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Lesson Plan

Word Maps: Developing Critical and Analytical Thinking About Literary Characters

E-mail / Share / Print This Page / Print All Materials (Note: Handouts must be printed separately)

Grades 9 – 12
Lesson Plan Type Standard Lesson
Estimated Time Four 45-minute sessions
Lesson Author

Patricia Alejandra Lastiri

Patricia Alejandra Lastiri

Villanova d'Asti, Asti


International Literacy Association


Student Objectives

Session 1

Session 2

Session 3

Session 4


Student Assessment/Reflections



Students will

  • Use a word map as a strategy for better understanding the characters in a story

  • Analyze the many aspects of a character's life, problems, situations, feelings, and actions, and make connections to their own lives and to the world

  • Construct a better understanding of themselves by exploring and communicating their views and opinions about the characters in a text

  • Participate as knowledgeable, reflective, creative, and critical persons in respectful dialogue with one another during class discussions and while working in cooperative groups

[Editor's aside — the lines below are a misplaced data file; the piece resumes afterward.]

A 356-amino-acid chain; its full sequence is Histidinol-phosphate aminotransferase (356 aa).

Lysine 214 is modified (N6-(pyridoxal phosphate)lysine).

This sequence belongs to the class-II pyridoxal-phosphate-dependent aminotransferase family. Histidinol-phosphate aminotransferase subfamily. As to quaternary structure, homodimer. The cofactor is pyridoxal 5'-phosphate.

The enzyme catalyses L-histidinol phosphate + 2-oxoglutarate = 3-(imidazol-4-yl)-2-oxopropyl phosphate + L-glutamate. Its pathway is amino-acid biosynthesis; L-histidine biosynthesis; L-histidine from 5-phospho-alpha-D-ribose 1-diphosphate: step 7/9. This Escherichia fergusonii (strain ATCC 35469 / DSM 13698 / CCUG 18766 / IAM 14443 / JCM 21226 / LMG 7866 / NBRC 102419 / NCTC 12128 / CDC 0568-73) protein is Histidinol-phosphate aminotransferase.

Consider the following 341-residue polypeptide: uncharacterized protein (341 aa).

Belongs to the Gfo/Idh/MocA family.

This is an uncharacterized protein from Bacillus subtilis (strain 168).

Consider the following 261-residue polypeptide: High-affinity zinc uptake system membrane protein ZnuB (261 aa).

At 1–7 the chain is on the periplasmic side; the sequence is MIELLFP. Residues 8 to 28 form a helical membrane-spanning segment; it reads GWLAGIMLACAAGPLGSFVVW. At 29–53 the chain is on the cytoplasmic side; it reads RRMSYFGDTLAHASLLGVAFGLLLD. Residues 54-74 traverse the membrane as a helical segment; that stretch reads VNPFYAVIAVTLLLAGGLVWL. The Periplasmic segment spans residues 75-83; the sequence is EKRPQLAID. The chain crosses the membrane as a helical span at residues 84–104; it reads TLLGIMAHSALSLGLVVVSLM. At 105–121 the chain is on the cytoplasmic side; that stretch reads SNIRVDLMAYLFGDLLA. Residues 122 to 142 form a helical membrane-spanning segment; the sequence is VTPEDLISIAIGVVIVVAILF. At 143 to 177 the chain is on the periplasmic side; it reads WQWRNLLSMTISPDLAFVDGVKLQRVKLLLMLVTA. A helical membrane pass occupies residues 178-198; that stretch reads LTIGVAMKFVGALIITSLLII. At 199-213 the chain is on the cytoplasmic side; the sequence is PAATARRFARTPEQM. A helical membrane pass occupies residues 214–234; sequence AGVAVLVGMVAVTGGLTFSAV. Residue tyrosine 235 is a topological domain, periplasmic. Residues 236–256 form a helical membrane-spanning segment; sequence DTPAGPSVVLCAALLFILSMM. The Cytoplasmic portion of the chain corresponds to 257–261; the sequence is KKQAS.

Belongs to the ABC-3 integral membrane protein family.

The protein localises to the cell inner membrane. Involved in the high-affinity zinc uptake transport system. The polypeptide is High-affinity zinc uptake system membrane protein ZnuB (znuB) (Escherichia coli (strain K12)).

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Session 1

1. Students will begin this session by creating a word map that characterizes "a good friend." The rationale for this activity is to activate prior knowledge and prepare students to read the story by relating to their own experiences and the people they know.

2. Divide students into groups of three to four students each. Explain to students that on the word map they will need to think about and record the actions, words, and feelings that characterize a good friend. Encourage students to reflect on their own personal friendships and to provide specific examples on the word map.

3. After brainstorming as a group, students may also find additional ideas by looking up the word "friend" or other related words in a dictionary or Merriam-Webster Online.

4. Ask students to choose one speaker from each group to share their word map with the class.

5. Display the word maps from each group in the classroom, as students will be required to refer back to them at the end of this session and also later in the lesson.